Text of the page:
Our gym clothes were royal blue one-piece belted jump suits.  For added humiliation, the legs ended about mid thigh, revealing all of my dimpled glory for the amusement of my classmates.  I looked like a blue dumpling wearing a belt. 

"All right ladies, line up, single file and give me two laps around the gym."

My death sentence began with a shrill blast from the whistle that Mrs. Gilchrist wore around her neck.  I made my best effort, panting and praying my way around the gym. Certain that at any moment my legs were going to collapse, I trudged onward, when suddenly I heard an angel of mercy calling my name.  I came to an abrupt halt, turned and looked in the direction of the voice.  Mrs. Gilchrist beckoned me over.

"Yes ma'am." 

Standing before her, I was acutely aware of the sound of my breathing and the rivers of sweat running down my inner thighs.

"I need someone responsible to take attendance each class and take the roster to the office.  Can you do that?" 

For the rest of the school year, I ran one lap before doing my duty as assistant to Mrs. Gilchrist.  For whatever reason, she liked me.  Or maybe she just pitied me.

In spite of Mrs. Gilchrist's fondness or pity, I couldn't avoid the humiliation of the girls' shower room.  After gym class, no one escaped stripping down and taking a hot shower before getting dressed in our regular clothes.  The school supplied the shower with soap, wash cloths and towels but neglected to provide shower caps.  For now unfathomable reasons, it never occurred to me to bring my own shower cap. 

Prior to gym class, my mother would hard press my hair every two weeks.  The goal of a hard press is to straighten out the natural curl and kink of black hair.  The primary tools in this operation consist of a fine tooth iron comb, hair grease, a stove and your mother.  Some wealthier girls were able to substitute a beauty shop for their mother's kitchen.

Straightening my hair required the correct application of heat, hair pomade and skill in the use of the straightening comb.  Every other Saturday, after washing my hair, I'd sit in a kitchen chair and watch my mother heat up the metal comb on the stove.  Trying desperately to adhere to her admonishments of, "Hold still," I'd close my eyes as I felt the heat approaching my head. 

My mother was quite skillful with the straightening comb, and unlike some of my friends, I bear no lasting scars from this beauty ritual.  So although I wasn't particular fond of having burning heat applied to my head on a regular basis, I had adjusted reasonably well to the process over the years, until gym class.

The worst enemy of pressed hair is moisture--water, humidity, steam or sweat.  The combination of running my lap, and the hot shower would undo all of my mother's careful work and my hair would revert to its natural state of kinks and bends.  At first, my mother would attempt to repair the damage with another session with the straightening comb, but she soon grew tired of the every other night beauty ritual.

"You are old enough to straighten your own hair.  When I was half your age, I not only did my own hair but I straightened your grandmother's hair and all of my sisters' hair too!"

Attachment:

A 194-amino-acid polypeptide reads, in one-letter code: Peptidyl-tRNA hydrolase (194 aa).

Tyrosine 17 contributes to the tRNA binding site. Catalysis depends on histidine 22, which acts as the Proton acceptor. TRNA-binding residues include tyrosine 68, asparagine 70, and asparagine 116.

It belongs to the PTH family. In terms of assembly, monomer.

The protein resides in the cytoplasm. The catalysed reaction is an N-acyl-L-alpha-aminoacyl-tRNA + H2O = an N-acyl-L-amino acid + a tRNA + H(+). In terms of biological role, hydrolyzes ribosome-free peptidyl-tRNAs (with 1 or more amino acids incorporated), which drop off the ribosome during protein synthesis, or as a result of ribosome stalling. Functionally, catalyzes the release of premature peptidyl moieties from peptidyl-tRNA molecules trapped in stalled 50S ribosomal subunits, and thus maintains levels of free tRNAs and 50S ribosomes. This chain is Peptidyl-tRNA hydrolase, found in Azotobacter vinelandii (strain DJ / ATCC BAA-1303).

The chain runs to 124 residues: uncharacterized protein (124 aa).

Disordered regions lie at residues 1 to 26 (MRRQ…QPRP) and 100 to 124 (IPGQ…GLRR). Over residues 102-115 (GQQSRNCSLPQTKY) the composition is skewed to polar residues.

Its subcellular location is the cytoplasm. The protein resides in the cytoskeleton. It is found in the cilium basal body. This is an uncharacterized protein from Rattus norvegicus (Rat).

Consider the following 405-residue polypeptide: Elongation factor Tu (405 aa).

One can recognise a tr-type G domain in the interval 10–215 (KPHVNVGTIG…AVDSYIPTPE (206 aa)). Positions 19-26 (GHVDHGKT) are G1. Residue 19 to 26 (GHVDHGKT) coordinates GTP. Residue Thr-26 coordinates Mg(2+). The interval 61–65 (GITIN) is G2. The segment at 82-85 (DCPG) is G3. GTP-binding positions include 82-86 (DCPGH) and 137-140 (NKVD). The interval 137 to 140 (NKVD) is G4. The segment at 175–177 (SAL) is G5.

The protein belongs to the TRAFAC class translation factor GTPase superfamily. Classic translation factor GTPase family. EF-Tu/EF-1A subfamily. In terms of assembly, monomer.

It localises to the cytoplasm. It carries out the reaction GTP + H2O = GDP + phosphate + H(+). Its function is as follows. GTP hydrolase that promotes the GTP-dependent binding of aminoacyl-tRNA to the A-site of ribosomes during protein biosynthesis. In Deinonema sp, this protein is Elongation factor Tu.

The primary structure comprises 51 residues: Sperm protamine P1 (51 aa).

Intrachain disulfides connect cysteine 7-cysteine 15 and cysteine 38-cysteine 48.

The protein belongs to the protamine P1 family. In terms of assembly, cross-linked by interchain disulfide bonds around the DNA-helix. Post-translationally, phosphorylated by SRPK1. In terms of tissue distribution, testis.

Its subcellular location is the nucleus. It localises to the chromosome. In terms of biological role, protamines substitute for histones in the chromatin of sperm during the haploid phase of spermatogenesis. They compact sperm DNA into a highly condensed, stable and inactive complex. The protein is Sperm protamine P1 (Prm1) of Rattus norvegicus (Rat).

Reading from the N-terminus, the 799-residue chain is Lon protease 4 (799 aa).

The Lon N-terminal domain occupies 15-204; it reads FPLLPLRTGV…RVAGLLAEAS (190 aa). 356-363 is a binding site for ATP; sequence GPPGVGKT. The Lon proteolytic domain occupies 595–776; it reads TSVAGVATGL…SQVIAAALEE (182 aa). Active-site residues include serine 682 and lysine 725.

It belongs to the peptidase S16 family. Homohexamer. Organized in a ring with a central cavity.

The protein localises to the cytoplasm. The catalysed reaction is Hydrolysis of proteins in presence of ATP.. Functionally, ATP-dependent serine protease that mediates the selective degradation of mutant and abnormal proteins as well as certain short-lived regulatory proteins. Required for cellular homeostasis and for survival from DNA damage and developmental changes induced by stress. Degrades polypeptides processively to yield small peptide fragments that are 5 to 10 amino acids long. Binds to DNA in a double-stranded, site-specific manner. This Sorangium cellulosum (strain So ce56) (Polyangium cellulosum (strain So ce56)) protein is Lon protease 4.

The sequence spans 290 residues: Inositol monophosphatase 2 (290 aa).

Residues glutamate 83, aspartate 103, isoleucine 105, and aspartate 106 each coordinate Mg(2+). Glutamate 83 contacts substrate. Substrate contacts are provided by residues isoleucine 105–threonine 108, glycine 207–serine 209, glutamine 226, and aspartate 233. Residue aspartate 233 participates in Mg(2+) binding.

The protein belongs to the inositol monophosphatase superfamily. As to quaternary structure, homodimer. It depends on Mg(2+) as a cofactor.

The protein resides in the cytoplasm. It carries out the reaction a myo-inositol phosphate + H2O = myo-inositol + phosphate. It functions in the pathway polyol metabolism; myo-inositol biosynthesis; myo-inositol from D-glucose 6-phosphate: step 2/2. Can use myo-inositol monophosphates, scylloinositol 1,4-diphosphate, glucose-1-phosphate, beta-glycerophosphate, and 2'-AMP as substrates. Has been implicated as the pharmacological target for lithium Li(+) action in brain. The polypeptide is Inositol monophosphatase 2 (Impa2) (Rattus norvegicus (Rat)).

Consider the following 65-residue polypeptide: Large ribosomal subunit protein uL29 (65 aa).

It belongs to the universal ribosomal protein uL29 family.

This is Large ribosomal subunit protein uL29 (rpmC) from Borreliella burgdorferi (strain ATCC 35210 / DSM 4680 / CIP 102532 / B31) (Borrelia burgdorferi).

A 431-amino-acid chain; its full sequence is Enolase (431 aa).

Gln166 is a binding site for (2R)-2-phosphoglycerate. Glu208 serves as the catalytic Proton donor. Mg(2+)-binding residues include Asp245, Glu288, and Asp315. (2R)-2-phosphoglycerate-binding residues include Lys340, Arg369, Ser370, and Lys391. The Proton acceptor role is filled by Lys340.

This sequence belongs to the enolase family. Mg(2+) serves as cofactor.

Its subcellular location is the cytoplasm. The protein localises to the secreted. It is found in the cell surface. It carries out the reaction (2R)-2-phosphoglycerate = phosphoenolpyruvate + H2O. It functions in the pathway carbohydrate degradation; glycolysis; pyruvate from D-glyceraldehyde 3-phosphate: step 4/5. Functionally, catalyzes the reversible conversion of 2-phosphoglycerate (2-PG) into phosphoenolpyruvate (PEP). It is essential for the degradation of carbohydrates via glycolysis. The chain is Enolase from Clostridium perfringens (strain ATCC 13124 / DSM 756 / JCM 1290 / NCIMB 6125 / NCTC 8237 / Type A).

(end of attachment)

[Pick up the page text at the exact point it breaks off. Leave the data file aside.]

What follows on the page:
I tried; I really did try.  But I couldn't seem to master the technique.  If the comb wasn't hot enough, the grease wouldn't melt and the hair wouldn't get straight; if it was too hot, the grease burned my scalp and my hair!  My head was a mix of kinky clumps of grease laden hair and bald spots.

Salvation came my way on the evening news.  There was Angela Davis in all her natural glory, with a fro like a halo around her head and in an instant, I knew what to do.  That weekend I washed my hair.  Relying on advice in Ebony magazine, I  sectioned my hair, sprayed each section with Afro Sheen and braided it tightly. 

The next morning, I carefully loosened each braid and fluffed my hair with my new tool, the afro pick.  My halo wasn't nearly as magnificent as Angela Davis' but it had clear potential.

My mother was not immediately taken with my new hair style.

"You're not leaving my house with your hair undone!"

However, as she wouldn't and I couldn't press my hair, she eventually chose to ignore my new do.  A totally unexpected side effect was that others viewed my fro as a political statement.  So I donned a dashiki, a pair of dangling hoop earrings, and purchased a pick with a black power fist as the handle.  I had found myself, liberated by Mrs. Gilchrist and her gym class.

Wednesday, September 13, 2006

Seasons change

Autumn hasn't officially arrived but the cooler temperatures announce that its arrival is imminent.  My sister, brother and I pay close attention to weather.  Summers in North Carolina can bring 100 degree days, so hot that you sweat in the shade.  I think that the heat accounts for the love of iced tea that permeates the south.

The first time I went north I ordered iced tea in a restaurant.  It was a clean, well lighted place and appeared to be civilized, until the waiter brought my tea.  It was a tall glass of amber liquid with only three ice cubes floating at the top.  Not wanting to be rude, I took a sip and was horrified to discover that it was unsweetened.  When I drew this obvious error to my waiter's attention, he pointed to the sugar packets on the table and suggested that I help myself.  Any southern toddler can tell you that it is impossible to appropriately sweeten a glass of cool tea.  The sugar has to be added when the steeped tea is still warm, preferrably hot.  Stir briskly and then add cold water.  And please do not boil the tea bags!

Sorry for the digression, enough about tea and back to why my siblings and I monitor the weather temperatures. 

In North Carolina, heat arrives early and leaves late. We didn't have a/c until I was 14 and we moved into a home with central air.  Our joyous anticipation of cool at last, cool at last, thank God almighty etc. was short lived. 

My dad doesn't believe in spending money. He frequently references his money management skills; the rest of us just call him a tightwad.  Among his many money saving strategies is his thermostat theory. By the way, for a number of years, my mother also was a disciple of this theory.  The essence of the theory is that no matter how hot it is outdoors, if you set the a/c thermostat below the outside temperature, thou shall be cool.  An example of this theory in application: it is a 96 degree day in August with a heat index of a 105; if you set the a/c thermostat at 84 you won't dissolve in a puddle that rivals the wicked witch's demise at Dorothy's hands.